Live Sound PA System Project

Discussion in 'The Projects Forum' started by djschuschu, Aug 13, 2015.

  1. djschuschu

    Thread Starter New Member

    Aug 13, 2015
    3
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    Hello, My name is Noah.

    Here's the scoop of what I have and what I am trying to do.
    I currently have two passive JBL JRX115 PA Speakers that are being powered by a Behringer Inuke nu3000dsp amp.
    Right now, when I run the amplifier in stereo mode, each channel (left and right) receive 440 watts of power at 8 ohms. This is fine, but I wanted to add on to my system.

    What I would like to do is use a setting on the amplifier called "bi-amping." The nu3000dsp's owners manual states is that "Bi-amping splits a mono signal into upper and lower frequency bands, and then assigns each frequency band to separate speaker cabnits." However, what I want to do is use both of my JBL JRX115's in channel A (for the higher frequencies), by using a speakon y-adapter, and a subwoofer of my choice in channel B (for the lower frequencies). My concern is with the two JRX115's being plugged into channel A.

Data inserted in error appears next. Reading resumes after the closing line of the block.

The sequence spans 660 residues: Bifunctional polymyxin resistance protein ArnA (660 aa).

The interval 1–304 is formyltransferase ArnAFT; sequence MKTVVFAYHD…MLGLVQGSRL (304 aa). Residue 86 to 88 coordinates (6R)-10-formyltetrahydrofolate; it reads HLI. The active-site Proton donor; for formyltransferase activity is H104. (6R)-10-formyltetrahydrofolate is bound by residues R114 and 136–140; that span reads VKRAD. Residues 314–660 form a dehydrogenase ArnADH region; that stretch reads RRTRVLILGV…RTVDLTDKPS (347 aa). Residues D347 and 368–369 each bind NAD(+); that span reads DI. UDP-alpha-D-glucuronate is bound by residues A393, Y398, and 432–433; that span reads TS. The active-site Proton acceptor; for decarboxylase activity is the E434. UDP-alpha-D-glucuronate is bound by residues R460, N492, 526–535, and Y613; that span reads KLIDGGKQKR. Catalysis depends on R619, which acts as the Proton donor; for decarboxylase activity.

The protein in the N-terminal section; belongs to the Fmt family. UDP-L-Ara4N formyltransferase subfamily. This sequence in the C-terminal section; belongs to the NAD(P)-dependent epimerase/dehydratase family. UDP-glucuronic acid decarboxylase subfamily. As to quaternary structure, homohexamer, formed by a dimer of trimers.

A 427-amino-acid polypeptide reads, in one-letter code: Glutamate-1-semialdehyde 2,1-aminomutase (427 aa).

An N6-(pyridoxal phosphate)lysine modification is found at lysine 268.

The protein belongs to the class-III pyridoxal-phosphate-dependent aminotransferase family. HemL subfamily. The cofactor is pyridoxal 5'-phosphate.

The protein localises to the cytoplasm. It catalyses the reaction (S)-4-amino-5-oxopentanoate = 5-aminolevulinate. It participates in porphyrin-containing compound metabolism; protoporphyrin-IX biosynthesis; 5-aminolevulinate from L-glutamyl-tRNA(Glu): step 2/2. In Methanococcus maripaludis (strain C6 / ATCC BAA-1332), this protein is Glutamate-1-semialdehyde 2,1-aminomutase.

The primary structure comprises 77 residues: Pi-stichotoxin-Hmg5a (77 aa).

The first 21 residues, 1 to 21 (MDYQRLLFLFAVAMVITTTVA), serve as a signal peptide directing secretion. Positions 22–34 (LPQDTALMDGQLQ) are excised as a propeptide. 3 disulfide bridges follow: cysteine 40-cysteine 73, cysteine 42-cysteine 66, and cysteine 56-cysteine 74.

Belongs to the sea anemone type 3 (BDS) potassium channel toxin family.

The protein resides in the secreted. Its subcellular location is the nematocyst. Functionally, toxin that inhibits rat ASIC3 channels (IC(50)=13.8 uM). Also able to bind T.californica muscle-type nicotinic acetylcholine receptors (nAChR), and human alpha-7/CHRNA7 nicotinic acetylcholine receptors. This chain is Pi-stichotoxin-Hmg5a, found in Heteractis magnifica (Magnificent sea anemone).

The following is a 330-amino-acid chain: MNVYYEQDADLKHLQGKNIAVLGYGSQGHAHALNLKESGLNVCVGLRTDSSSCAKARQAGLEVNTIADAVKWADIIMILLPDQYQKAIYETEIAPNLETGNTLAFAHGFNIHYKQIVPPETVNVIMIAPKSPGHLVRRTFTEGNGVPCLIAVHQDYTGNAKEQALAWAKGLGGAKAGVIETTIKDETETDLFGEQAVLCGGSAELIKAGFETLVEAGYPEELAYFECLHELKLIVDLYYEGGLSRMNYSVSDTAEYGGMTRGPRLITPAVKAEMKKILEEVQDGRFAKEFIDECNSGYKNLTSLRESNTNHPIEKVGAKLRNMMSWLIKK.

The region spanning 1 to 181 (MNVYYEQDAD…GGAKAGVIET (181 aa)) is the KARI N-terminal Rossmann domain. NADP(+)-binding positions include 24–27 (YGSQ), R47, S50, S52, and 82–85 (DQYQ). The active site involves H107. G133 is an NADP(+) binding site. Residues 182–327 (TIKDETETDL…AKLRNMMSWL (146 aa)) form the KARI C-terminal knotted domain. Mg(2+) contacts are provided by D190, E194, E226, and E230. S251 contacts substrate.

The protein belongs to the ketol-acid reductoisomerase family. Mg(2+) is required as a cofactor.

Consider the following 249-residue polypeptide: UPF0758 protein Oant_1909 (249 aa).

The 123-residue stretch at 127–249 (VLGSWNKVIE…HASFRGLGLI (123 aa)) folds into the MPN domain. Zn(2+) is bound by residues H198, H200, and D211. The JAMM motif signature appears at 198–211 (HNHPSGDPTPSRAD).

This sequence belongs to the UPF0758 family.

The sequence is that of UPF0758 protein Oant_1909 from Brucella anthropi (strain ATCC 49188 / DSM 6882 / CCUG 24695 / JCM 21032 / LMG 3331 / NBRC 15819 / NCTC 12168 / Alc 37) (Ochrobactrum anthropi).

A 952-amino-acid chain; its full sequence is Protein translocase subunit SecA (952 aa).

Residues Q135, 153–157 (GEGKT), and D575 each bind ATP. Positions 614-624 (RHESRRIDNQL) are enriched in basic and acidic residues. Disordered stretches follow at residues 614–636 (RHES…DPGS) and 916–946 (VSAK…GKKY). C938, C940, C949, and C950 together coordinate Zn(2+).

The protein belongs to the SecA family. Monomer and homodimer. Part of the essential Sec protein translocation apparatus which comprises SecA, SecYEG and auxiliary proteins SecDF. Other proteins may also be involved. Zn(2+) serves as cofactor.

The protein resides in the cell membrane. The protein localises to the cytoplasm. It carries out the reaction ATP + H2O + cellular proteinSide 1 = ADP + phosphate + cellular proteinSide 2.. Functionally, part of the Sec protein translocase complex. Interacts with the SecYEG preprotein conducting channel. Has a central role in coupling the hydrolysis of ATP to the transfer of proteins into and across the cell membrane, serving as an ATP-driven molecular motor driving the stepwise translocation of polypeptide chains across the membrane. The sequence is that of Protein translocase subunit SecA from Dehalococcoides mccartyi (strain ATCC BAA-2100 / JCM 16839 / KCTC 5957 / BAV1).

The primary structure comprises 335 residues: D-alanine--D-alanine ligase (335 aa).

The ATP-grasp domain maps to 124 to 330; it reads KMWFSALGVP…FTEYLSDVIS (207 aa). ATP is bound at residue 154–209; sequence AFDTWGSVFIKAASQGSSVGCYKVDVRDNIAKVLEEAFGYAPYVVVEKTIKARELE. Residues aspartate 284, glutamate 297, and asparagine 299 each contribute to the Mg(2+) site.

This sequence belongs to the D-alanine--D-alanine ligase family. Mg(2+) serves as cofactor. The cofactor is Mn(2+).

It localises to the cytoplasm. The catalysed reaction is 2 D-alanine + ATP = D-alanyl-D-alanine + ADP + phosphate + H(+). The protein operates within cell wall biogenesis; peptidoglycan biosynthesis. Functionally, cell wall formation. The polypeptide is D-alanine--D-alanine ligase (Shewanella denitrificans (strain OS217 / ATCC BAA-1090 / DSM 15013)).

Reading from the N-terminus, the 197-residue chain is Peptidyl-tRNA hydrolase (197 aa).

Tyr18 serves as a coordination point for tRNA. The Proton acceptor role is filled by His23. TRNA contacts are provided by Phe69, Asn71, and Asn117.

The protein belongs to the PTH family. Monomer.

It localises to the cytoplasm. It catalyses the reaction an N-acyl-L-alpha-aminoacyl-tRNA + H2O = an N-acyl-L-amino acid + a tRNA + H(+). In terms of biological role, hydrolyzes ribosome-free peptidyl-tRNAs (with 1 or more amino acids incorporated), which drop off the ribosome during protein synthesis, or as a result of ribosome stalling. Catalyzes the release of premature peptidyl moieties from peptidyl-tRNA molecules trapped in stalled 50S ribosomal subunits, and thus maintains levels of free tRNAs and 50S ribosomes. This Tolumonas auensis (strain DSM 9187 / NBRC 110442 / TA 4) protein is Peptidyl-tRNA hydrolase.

I know that there is a total resistance of 4 ohms and that at 4 ohms the amp puts out 820 watts of power.
    My question for you all has to do with the power being delivered through channel A. Would the power get split in half when it's running thought the parallel circuit?

    Attached are the owners manuals and the work that my friend and I have written out.
    - 20150813_231735.jpg
    - http://www.jblpro.com/ProductAttachments/JBL_JRX115.pdf
    - http://www.behringer.com/assets/NU6000DSP_NU3000DSP_NU1000DSP_M_EN.pdf

    Thank you for your time. If I haven't made something clear, please ask me so I can clarify what it is I'm asking.
    - Noah.
     
  2. #12

    Expert

    Nov 30, 2010